This stuff is REALLY stinky! Be warned.
waterlox to seal faux reclaimed wood countertop, The Ragged Wren on Remodelaholic


I applied this with a foam brush, going in the direction of the grain. Coat the surface with one thick coat. Once you have a full coat on, don't touch it again. The sealer will start to pool together as it dries, so don't worry about brush strokes. Some areas will dry faster than others, almost immediately. These are areas that are really porous, and this is the sealer going down as far as it can get. 

Once its completely dry, (24 hours is good), repeat this step. You will keep doing this until all of the sealer is sitting on the surface (no more fast drying spots), this layer will take the longest to dry. I put on 4 coats…which yes, meant almost 4 days, but this is such and important step, you don't want to get impatient here (not easy for me).  I lightly sanded between each coat, with a very fine grit. The wood starts to pucker, as the moisture is dries out of it, and can feel slightly rough. 

When dried completely, the “medium sheen” looks more like a gloss, kind-of wet. 

waterlox sealed faux reclaimed wood counter, The Ragged Wren on Remodelaholic

how to take the gloss off of waterlox sealed wood counter, The Ragged Wren on Remodelaholic

To take away the newness, and the gloss, I took the palm sander, laid flat, and gave the top a good sanding. Don't worry about changing the durability of the wood. The grain is filled with the sealer, so taking off part of the top layer still keeps that intact.  
We did lots of food, sauce, and water tests, before moving onto the rest of the counters. I even left water overnight, and it never soaked in, not a drop! I don't have a single stain yet either (and they have had their share of stain-able junk, globbed on them).
waterlox to seal wood countertop, The Ragged Wren on Remodelaholic

white rustic kitchen with faux reclaimed wood countertop | The Ragged Wren on

We made a vent hood, using the same treatment. 
faux reclaimed wood range hood | The Ragged Wren on

diy wood range hood, The Ragged Wren on Remodelaholic

And finished off the rest of the counters…. a month later.

faux reclaimed wood kitchen counters | The Ragged Wren on

white rustic kitchen, The Ragged Wren on Remodelaholic

white rustic farmhouse kitchen with DIY reclaimed wood counters, The Ragged Wren on Remodelaholic

Its been a year now, and they have held up so well. I am 110% satisfied with the end result. I wouldn't even  trade them for granite at a really cheap price!

We don't really use them as a cutting board but I guess you could, we get that question alot.

So how much did it cost?
The Island
-Poplar boards
-Pine edging
-Plywood base
-Cabinet trim pieces (pine)
-Wood posts (pine)
Total Island Makeover $272!!
Main Counters
-Poplar boards
-Pine edging
-Plywood base
-Trim molding (for the back splash seam)
Total Wood Counter Cost $372
I would say that's a whole heap cheaper than granite, and totally in my budget!!
It may seem like alot of work, but it's really very simple, just lots of layers, and some patience (which I am not known to have). The biggest task is getting the project mapped out on paper, determining what sizes of wood, and how much. 

From there it's just a screw driver, a sander, and a paint brush!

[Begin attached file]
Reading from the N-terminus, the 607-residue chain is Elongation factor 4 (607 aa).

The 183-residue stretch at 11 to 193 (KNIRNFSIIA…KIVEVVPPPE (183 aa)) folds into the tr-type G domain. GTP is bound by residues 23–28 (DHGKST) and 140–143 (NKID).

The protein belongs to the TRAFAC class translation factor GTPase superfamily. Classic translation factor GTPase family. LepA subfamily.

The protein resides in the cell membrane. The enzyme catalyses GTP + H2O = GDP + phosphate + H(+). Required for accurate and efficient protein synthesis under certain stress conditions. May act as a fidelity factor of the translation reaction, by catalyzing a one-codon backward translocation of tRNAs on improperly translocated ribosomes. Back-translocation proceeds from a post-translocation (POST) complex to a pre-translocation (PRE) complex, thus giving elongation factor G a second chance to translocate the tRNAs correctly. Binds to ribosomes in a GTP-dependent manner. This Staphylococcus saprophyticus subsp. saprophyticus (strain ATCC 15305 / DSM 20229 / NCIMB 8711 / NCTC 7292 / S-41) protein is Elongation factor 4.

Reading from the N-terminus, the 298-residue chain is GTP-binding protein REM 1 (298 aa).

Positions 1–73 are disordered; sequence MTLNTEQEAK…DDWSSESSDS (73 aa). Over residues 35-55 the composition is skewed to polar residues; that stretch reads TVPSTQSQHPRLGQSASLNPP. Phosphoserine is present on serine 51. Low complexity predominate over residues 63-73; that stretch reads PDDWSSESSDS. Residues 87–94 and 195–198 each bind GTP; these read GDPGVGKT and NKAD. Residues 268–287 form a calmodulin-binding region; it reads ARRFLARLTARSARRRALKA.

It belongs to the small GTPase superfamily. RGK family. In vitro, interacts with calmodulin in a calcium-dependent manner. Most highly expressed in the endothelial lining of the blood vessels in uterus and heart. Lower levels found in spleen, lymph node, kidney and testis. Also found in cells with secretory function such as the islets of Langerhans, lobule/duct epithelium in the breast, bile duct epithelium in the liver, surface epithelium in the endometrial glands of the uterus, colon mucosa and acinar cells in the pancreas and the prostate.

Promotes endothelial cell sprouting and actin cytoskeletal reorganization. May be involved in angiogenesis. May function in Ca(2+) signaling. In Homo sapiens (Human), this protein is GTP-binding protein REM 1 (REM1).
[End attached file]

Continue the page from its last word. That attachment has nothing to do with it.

Our house style, is farmhouse, meets beach house… these were the perfect fit! 

Check out the rest of the kitchen remodel, and all sorts of DIY, remodeling, how-to's, and painting projects over at my blog, The Ragged Wren


Amazing work, Alyson! I love the finished kitchen, every last bit of it!

Visit Alyson over at The Ragged Wren to see more of her room makeovers, like her daughter's shabby beach bedroom.. Plus, Alyson is a professional painter and she shares a ton of great painting tips, like how to paint cabinets like a pro, how to paint wood floors, and the ever-so-helpful white primer vs. gray primer
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Thanks for sharing my how-to with your readers! This is my favorite part of my home, and a bonus that we did it ourselves, and inexpensive it was. Hope everyone is inspired!!

This is a beautiful make over — but please tell me more about your bar stools. I love them! Especially the paint job!


I love these wood counter tops! I am curious how hard they are to keep clean, particularly the seams. Do crumbs and stuff get caught in the seams? My husband is afraid they will get yucky but I want to make these in the worst way!

These counters are super easy to keep clean. Any sort of cleaner works well, and won’t damage the surface. Food doesn’t tend to get stuck in the cracks……but after a super messy day of cookie baking I do run chip brush (with the bristles cut halfway down) down the grooves, and that loosens up any fine powders or debris.

This totally inspired us to do ours. I applied the 1st coat of waterlox tonight. Thanks for the awesome guide!!!

I love your countertops! Just one question, have you had to reseal the wood since you initially installed them or has the Waterlox held over time?

No. I will never have to reseal them. The beauty of the Waterlox is, it isn’t a normal sealer that sits on the surface and wears away. It actually fills the pores of the wood grain, so it won’t fade away. I sanded off the sheen of the sealer, since it is shiny, so it will always have the dull reclaimed wood look.

Oh yes, I’d love to know too if you have had to apply another application of waterlox. How frequently do you have to reapply the waterlox? Love your kitchen!

Thanks LaDona! No, I have not need to reapply the Waterlox, and I won’t ever have to. The beauty of this kind of sealer, is that it seals in all of the pores of the woodgrain. Other sealers sit on the surface, this one is not like that. The sheen of the sealer is quite shiny so I sanded that all off, but the wood underneath will be the same forever. Even with dings or knife marks on top of the wood, what’s underneath won’t get damaged, or change in durability.